Professor Steiker joined the faculty in 1990 after serving as a law clerk to Justice Thurgood Marshall of the United States Supreme Court. He teaches constitutional law, criminal law, and death penalty law, and is Co-Director of the law school's Capital Punishment Center. He was a visiting professor at the Harvard Law School and has written extensively on constitutional law, federal habeas corpus, and the death penalty. Some of his recent publications include: A Tale of Two Nations: Implementation of the Death Penalty in "Executing" Versus "Symbolic" States in the United States, (Texas Law Review 2006) (with Carol Steiker); The Seduction of Innocence: The Attraction and Limitations of the Focus on Innocence in Capital Punishment Law and Advocacy (Journal of Criminal Law & Criminology 2005) (with Carol Steiker); Habeas Exceptionalism, (Texas Law Review, 2000); Restructuring Post-Conviction Review of Federal Claims Raised by State Prisoners: Confronting the New Face of Excessive Proceduralism, (Chicago Legal Forum, 1998); The Limits of Legal Language: Decisionmaking in Capital Cases (Michigan Law Review, 1996); and Sober Second Thoughts: Reflections on Two Decades of Constitutional Regulation of Capital Punishment, (Harvard Law Review, 1995) (with Carol Steiker).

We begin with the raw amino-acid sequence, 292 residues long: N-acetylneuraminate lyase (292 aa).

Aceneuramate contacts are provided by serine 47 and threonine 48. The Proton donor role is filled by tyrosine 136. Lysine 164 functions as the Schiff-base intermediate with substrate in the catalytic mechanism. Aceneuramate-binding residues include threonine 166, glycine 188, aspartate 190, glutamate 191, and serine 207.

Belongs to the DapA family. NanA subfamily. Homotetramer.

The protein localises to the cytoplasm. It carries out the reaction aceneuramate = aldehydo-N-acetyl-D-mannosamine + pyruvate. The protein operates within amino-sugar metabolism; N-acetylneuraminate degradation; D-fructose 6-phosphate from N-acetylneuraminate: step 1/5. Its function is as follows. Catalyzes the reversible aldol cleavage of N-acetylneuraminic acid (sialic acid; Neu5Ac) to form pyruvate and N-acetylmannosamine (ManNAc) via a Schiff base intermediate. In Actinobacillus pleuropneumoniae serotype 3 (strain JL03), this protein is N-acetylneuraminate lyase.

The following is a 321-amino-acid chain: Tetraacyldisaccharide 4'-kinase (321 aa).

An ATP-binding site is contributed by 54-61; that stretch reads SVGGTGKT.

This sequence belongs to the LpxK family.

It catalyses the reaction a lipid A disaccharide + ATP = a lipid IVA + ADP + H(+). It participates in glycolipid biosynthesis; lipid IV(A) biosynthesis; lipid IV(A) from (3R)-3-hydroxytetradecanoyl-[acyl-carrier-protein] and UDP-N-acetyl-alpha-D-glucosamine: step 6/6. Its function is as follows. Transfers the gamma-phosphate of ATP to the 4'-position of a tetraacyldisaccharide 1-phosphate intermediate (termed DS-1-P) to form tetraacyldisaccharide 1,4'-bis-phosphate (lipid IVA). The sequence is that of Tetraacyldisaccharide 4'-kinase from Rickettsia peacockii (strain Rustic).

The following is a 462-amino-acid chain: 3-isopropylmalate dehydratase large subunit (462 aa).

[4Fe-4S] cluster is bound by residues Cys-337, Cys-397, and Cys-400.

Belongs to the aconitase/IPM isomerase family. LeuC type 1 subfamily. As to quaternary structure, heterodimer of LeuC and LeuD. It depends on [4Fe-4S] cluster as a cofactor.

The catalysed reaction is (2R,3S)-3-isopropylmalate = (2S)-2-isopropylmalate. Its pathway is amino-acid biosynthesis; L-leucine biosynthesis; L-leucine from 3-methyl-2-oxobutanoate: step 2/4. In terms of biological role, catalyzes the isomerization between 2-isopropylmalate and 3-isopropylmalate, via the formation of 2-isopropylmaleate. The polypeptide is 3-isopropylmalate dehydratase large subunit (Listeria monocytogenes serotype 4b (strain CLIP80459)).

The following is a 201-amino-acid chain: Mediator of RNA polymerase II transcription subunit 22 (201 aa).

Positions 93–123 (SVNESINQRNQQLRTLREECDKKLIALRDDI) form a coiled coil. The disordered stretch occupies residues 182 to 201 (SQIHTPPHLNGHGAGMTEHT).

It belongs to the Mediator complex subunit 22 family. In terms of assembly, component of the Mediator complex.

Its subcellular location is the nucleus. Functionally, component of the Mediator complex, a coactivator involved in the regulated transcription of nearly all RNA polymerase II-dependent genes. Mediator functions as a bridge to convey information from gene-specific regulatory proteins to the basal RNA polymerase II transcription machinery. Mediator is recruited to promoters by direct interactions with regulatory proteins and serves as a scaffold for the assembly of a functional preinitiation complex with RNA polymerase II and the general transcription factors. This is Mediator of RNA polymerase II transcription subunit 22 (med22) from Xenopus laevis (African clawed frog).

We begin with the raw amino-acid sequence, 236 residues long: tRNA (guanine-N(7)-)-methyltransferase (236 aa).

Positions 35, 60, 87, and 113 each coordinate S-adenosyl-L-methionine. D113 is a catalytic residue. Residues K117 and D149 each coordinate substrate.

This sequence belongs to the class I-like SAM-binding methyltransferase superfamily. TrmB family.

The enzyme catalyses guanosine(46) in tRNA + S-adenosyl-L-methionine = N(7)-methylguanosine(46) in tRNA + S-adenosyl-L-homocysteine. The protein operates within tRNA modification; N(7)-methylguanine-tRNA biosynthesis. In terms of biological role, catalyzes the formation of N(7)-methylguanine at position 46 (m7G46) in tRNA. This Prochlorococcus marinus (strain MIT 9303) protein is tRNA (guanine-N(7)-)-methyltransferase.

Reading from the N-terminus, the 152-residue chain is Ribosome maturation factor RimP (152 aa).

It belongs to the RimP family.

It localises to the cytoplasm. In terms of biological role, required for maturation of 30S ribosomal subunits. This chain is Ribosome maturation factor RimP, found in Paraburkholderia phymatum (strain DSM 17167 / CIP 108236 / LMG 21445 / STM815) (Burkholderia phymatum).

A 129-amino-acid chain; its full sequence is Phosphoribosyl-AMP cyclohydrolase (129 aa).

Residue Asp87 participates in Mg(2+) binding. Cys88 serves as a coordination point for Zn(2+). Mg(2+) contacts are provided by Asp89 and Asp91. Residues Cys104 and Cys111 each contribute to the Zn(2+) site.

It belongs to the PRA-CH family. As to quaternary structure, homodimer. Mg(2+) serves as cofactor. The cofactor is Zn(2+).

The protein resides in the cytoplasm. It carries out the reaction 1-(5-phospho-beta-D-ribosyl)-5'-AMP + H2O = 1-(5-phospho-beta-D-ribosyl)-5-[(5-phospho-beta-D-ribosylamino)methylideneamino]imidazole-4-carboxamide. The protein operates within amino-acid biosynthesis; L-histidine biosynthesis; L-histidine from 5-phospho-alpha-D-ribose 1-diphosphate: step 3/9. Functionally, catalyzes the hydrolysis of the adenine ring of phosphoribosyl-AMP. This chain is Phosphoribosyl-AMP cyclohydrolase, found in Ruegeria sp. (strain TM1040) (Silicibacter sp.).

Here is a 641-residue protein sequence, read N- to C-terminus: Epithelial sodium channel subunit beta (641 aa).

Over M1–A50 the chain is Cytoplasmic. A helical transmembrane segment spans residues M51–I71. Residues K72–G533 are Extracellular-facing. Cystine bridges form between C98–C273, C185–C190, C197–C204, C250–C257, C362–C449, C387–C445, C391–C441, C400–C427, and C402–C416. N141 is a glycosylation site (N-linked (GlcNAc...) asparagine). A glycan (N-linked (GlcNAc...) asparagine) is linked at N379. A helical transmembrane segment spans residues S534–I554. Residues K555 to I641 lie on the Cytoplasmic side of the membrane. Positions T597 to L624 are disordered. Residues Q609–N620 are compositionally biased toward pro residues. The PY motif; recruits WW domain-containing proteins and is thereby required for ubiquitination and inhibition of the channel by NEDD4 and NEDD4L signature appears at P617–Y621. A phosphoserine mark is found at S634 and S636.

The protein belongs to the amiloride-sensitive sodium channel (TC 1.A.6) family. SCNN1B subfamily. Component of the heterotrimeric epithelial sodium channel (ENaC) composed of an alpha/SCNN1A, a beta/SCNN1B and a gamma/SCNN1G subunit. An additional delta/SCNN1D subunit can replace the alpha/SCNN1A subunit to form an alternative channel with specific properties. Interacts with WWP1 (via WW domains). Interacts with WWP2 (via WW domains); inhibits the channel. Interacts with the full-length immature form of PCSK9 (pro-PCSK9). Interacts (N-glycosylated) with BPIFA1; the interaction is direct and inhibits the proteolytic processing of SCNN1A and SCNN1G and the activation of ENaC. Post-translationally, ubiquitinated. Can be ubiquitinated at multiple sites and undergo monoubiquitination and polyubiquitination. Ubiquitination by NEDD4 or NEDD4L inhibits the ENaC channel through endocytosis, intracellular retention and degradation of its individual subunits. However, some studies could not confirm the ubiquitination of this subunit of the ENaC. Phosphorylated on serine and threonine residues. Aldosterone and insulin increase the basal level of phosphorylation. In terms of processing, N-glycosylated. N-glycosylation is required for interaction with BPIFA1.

July 8, 2007
New York Times
On July 8th, was quoted in the New York Times about President Bush's clemency policy during his governorship in Texas.
April 26, 2007
On April 26th, delivered a lecture at Oxford University, "The American Death Penalty: Federal Constitutional Regulation and the Prospects for Judicial Abolition."
April 26, 2007
On April 26th, was quoted in the Houston Chronicle, Dallas Morning News, Austin-American Statesman, and San Antonio Express News about the Capital Punishment Clinic's victories in three cases in the U.S. Supreme Court, Smith v. Texas, Abdul-Kabir v. Quarterman, and Brewer v. Quarterman.